-Are you beginning to feel the heat, Jonty?
-Well, when it comes to this.
We have a fan in our sale and I just wanted to show you something
that was really genuine fantastic quality, this is it, look at the detail here across the top here.
Now, a fan like this was made in Canton in the southern part of China,
and it was very similar design work
to the vases that they exported in great numbers in
the late 19th century, which is when a fan like this would have been made.
-It's exquisite, isn't it?
-The detail around the edges where
the pattern is so different from what's going on in the middle,
-and is this ivory down here?
-No, this is lacquer.
So. this is all hand painted with layers and layers.
If you rub your finger even across the faces there, can you see that they're raised wood?
-So, they're lacquered as well.
When this fan was made, turn of the last century,
fans like this were used for export so Europeans would use this as well.
So, late 1800s, how much do you think it's going to make?
Well, in the catalogue, it's a very low estimate, £100-£200,
-but I can see this selling for between, I suppose, £400-£600.
-Are you a fan?
I'm definitely a fan. I can't wait to see what that one goes for.
'And we won't have to wait long as the second part of the auction is about to start.
'After our roller coaster first half, we're all anxious to see everything sell.
'We're back in position, ready for our next lot.
'Let's hope it sets a high standard for the remaining items.'
Wendy, the sewing table that's coming up,
it's yours isn't it?
It's a hand-down, it was my grandmother's and then went to my mother and then down to me.
-So it's quite nice.
-Do you remember seeing your mother or your grandmother working out of it?
Mainly with my grandmother when we went up to stay with her, so yes, she used it quite a lot.
-I've got a bit of interest in this lot already.
-I'm already bid £65.
-65, 70, 75,
£80 at the back there, in the gilt chair at 85, 90.
You thought £20, didn't you?
95, 100, 110, 120.
-120 in front of me, at 120,
130, 130 at the far back, in the gilt chair at £130.
At £130 it goes then. For 130.
'Fantastic! At last things are looking up.
'Selling for more than double its estimate, the table has exceeded
'all our expectations and Wendy's delighted.'
The sewing table's amazing, going for £130, it's much more than I thought it would do.
Though I did quite like using it but equally, so I'm very pleased it's gone for that amount of money.
'I wonder if our next item will grab the bidders' attention,
'it's the pretty pair of mother of pearl opera glasses,
'and these are so elegant.'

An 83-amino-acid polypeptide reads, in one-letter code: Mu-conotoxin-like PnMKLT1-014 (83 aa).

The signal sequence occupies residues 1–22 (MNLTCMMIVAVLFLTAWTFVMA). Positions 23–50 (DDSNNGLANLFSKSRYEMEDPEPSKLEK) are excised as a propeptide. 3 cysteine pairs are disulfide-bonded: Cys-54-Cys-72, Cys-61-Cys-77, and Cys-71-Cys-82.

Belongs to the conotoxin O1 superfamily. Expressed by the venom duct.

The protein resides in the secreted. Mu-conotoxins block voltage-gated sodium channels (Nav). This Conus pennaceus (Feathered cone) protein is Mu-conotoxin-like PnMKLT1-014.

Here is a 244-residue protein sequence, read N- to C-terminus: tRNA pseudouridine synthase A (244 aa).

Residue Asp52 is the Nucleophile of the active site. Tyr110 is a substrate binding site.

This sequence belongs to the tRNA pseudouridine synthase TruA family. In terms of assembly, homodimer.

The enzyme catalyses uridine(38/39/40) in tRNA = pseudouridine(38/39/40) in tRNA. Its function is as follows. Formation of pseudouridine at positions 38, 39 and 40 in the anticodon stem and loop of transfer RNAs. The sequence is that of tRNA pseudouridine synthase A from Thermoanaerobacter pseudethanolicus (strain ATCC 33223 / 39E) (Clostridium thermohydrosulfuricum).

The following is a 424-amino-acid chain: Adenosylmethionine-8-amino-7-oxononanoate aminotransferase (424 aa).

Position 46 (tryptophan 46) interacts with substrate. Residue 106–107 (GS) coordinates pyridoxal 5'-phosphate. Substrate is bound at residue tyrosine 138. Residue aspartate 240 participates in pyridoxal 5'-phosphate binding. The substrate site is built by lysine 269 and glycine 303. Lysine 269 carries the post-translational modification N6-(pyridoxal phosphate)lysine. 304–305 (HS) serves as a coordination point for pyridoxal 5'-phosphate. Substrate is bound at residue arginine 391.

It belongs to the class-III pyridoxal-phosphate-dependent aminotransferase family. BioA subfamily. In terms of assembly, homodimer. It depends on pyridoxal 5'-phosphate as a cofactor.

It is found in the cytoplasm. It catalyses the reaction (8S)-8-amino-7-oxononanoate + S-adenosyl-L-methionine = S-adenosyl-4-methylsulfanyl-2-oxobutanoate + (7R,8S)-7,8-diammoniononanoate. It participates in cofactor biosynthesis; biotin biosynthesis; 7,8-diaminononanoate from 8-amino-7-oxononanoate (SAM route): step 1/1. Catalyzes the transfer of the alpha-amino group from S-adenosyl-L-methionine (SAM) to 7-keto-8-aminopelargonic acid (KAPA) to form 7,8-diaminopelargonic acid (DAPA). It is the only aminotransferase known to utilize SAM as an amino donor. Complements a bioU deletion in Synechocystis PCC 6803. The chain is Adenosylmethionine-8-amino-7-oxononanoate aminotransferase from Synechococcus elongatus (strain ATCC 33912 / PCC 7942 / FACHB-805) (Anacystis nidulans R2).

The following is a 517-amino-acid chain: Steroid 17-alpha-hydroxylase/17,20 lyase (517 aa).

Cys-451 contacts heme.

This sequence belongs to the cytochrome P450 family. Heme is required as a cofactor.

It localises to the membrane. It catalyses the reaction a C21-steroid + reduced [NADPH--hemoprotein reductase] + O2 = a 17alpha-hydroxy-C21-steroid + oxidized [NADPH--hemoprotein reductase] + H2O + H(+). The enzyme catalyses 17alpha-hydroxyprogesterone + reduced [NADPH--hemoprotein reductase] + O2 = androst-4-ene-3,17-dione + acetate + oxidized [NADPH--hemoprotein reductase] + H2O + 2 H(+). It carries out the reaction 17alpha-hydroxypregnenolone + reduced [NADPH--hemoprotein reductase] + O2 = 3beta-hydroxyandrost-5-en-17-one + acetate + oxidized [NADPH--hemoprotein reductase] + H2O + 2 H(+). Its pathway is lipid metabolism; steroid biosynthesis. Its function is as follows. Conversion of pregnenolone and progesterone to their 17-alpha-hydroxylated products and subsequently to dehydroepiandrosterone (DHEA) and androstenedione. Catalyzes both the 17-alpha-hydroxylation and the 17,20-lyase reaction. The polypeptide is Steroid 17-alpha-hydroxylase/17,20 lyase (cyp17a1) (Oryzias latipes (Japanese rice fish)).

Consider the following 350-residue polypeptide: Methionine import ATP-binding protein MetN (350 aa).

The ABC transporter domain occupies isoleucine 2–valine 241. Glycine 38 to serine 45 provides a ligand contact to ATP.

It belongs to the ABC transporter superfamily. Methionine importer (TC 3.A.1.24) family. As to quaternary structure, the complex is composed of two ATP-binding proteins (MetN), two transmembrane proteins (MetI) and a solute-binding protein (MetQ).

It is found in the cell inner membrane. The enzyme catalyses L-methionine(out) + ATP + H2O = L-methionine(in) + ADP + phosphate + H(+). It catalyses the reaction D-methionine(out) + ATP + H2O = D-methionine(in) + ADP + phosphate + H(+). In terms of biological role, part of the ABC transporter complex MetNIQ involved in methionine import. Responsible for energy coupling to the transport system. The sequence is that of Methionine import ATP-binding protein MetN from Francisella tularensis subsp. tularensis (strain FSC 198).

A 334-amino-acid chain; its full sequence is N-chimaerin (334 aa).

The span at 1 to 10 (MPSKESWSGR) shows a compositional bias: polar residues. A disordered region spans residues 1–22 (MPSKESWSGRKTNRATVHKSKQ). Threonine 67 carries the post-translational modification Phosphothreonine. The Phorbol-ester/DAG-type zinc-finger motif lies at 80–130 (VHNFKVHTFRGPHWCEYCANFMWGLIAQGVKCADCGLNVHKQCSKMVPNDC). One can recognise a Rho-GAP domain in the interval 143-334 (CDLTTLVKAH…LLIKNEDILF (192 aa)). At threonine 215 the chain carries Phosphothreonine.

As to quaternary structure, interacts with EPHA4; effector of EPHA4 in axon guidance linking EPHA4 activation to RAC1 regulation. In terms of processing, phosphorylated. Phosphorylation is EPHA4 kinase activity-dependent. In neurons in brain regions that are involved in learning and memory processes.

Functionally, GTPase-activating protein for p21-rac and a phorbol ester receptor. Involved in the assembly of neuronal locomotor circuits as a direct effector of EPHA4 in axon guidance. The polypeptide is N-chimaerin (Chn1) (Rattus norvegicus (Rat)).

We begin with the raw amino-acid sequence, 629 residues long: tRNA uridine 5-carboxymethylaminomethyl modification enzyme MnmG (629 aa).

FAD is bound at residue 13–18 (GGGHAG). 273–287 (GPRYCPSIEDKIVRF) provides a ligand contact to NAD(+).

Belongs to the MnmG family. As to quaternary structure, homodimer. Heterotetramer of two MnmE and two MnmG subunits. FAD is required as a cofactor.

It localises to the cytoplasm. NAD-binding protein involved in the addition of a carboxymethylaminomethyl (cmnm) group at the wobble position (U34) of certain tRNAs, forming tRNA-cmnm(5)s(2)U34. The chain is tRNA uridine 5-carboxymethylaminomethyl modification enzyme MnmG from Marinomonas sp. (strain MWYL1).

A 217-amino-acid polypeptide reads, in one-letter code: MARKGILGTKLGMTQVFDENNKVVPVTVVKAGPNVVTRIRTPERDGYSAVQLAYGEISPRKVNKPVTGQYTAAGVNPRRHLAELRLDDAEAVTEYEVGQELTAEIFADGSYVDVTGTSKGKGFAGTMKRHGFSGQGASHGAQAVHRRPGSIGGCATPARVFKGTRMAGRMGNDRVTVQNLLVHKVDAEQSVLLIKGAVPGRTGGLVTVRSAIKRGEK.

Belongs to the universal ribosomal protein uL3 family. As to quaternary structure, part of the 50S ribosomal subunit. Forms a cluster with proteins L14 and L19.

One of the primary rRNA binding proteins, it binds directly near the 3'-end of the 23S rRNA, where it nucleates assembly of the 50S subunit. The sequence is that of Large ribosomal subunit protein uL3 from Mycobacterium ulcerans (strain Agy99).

22, 24, 26, 28, 30,
32, 34, £34 there. At £34.
-£34, that's great.
-Anybody else? 36 there,
-At £50 to my right in the hat, £50.
Goes at 50.
I have never seen a pair of opera glasses like that sell for £50.
'It's a first for Jonty
'but it's becoming a regular occurrence for us now
'as it's the second item to go for more than double its estimate.
'We seem to be on a roll.
'Our next item is rather delicate so it's good to see that it's made it to the auction in one piece.
'It's David's grandfather's bowl, brought all the way back from Burma.
'We want £100- £150 for it, and David and Wendy are
'understandably keen to make sure that it doesn't go for much less.'
You've put a reserve of £90 on that very beautiful large Oriental bowl
because it has some quite sentimental value in your family, doesn't it?
Yes, I'll be very sad to see it go, to be honest.
Is it worth £50? Start with 50, £50, 55.
It's worth more than 50.
55, 60, 65,
£65 for the bowl. At £65.
And 70 anywhere? At £65. Are you all done? £65.
-Taking it home.
-Well, you shouldn't have put reserves on them, should you?
-I'm quite pleased to take that one home.
'David is clearly delighted to be taking that home,
'although Wendy might not be quite so happy.
'It's a bit of a blow to our flying fund, unfortunately,
'but it would seem a crime for the bowl to have sold under value.
'Let's cross our fingers for our next lot.
'Jonty was very taken with this Georgian red and gold seal ring
'and it seems that our auctioneer has high hopes for it too.'
It's a good thing. This is one of those particular things where the decoration is carved
out of the stone, the critical thing being the quality of the carving.
In this case, it's good quality carving so I think
we've got every chance of selling this well within the estimate.